LIVE – Updated at 00:41
Follow all the day’s news live.
Good morning everyone, and thanks to Matilda for taking you through the morning. We’ll take you to the Victorian press conference very shortly but, for now, the prime minister is still speaking.
Morrison was asked how to prevent essential workers who may work across state lines from being caught up in conflicting rules around isolation, after NSW and Queensland changed the rules around isolating as a close contact in certain essential industries.
He said he’d consult with states before pre-judging what action should be taken, but that he “anticipates … that we will see agreement occur between the jurisdictions”.
And I think that that is very important … You’ve got people working in food production, food processing, food distribution. It does move across borders. A really good example of that cooperation was last week with the seven-day rolling testing for truck drivers. That was something that we had put in place.
Now, if that had not been done and agreed by everyone, bar WA which has a different set of circumstances, that would have been problematic. But the premiers were very quick and very practical about that and I would expect a similar response here.
Morrison says more than 5,000 people in hospital with Covid
Morrison says more than 5,000 people are in hospital with Covid in Australia. He says up to half of those patients aren’t in hospital due to their Covid infection:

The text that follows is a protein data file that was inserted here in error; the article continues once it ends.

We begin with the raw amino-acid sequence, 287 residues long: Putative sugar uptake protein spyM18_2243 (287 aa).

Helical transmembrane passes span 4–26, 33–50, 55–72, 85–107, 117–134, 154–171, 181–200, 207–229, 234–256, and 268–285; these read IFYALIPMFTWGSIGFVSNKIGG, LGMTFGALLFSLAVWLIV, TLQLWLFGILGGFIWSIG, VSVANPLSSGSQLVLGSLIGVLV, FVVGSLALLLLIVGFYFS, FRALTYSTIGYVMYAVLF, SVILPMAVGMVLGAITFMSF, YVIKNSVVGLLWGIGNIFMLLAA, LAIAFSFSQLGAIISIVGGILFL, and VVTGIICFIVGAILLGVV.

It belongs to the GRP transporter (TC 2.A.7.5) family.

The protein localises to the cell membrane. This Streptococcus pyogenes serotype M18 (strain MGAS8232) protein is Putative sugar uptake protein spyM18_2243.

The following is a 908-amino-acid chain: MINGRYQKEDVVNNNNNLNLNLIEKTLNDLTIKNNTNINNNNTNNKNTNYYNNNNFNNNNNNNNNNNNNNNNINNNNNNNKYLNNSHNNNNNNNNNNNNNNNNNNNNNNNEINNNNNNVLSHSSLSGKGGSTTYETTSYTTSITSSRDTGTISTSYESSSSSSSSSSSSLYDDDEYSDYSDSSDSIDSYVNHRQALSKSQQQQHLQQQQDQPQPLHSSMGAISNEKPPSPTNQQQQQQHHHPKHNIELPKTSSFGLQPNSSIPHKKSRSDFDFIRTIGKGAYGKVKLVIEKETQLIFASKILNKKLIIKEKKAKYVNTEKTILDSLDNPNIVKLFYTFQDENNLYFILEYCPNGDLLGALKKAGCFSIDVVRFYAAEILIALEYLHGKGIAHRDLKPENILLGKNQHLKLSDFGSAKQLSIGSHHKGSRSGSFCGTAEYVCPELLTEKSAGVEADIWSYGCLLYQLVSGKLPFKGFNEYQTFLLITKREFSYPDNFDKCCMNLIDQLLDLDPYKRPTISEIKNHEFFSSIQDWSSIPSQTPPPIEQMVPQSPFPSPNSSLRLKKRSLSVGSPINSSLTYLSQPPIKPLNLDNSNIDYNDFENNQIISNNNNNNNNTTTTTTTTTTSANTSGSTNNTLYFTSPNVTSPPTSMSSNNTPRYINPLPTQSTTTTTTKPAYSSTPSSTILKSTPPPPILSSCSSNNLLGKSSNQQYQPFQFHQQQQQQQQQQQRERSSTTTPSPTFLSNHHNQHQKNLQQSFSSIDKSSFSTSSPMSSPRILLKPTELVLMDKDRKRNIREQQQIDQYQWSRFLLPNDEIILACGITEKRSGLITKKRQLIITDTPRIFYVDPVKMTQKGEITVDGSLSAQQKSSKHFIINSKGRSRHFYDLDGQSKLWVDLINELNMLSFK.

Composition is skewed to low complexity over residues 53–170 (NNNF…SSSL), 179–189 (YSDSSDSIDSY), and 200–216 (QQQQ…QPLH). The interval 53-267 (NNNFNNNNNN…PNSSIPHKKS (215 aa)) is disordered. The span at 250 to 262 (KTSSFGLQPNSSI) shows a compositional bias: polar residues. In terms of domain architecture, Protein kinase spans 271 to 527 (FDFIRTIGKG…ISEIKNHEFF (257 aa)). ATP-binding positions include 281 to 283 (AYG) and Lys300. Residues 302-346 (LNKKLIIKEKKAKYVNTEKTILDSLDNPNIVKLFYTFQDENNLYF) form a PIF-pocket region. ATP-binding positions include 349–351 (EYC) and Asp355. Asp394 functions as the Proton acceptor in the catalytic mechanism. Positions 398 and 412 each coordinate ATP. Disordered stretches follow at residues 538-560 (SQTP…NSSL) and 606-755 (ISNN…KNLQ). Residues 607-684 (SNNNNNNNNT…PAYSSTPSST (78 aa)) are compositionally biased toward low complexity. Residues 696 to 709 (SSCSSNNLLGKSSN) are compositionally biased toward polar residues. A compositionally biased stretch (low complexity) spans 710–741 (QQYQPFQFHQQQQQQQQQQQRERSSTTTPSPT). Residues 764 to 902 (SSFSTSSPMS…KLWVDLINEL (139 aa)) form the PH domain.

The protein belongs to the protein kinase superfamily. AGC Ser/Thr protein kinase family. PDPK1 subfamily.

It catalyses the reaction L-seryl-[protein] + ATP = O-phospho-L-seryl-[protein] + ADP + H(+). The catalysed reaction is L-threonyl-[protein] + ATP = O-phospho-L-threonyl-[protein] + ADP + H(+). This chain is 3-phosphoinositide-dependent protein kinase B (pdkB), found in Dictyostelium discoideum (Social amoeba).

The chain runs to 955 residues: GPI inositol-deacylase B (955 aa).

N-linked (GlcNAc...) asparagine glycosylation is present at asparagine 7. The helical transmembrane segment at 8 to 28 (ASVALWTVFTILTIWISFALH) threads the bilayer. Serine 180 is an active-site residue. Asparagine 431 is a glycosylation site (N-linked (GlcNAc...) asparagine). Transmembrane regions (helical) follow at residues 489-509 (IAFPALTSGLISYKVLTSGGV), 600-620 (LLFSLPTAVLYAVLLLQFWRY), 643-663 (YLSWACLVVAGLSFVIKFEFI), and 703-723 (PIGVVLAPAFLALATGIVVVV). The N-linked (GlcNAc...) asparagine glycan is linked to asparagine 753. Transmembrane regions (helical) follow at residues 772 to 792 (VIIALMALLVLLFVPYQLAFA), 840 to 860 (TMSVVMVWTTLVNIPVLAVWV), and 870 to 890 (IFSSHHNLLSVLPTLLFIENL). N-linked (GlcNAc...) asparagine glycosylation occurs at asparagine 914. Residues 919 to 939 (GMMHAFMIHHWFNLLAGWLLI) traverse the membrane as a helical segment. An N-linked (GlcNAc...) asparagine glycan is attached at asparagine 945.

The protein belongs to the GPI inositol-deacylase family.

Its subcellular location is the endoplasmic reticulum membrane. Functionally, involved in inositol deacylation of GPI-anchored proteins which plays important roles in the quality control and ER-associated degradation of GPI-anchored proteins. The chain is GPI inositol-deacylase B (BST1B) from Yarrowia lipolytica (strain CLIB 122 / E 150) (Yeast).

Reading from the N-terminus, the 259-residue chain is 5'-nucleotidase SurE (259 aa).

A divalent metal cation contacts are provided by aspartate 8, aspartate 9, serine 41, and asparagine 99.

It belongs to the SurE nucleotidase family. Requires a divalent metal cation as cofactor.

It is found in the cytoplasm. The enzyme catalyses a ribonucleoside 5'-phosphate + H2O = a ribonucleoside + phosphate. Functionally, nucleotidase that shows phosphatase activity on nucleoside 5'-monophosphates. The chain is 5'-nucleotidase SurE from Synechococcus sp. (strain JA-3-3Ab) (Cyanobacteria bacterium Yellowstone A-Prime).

Omicron is a gear change and we have to push through. That is what Omicron is about. We’re dealing with serious volumes of cases but not seeing the same impact proportionally from previous variants as to the impact on hospitalisations, ICU, and ventilated patients.
There are 5,097 patients in hospital who have Covid. That does not mean they went to hospital because of Covid, it means they are in hospital and have Covid. As we outlined a week or so ago, up to half or thereabouts of those patients who have been admitted are being admitted for other reasons and have Covid.
That still means they have to be treated in hospital as a Covid patient, but that is not the reason they went to hospital.
In relation to your encouragement to Australians to push through, looking at potential future new strains – are you satisfied with the level of preparation and contingency planning done ahead of Omicron? And has the government, the federal government, stepped up in relation to what’s occurred with Omicron, its future preparation and contingency planning for potential new variants?
Cool! Glad we got that sorted!
With that, I shall hand over to the fantastic Calla Wahlquist to take you through the Victorian press conference!
‘You can push through or lock down. We’re pushing through’: Morrison
Scott Morrison says Australia isn’t “letting it rip” when it comes to the Omicron variant, but instead is “pushing through”.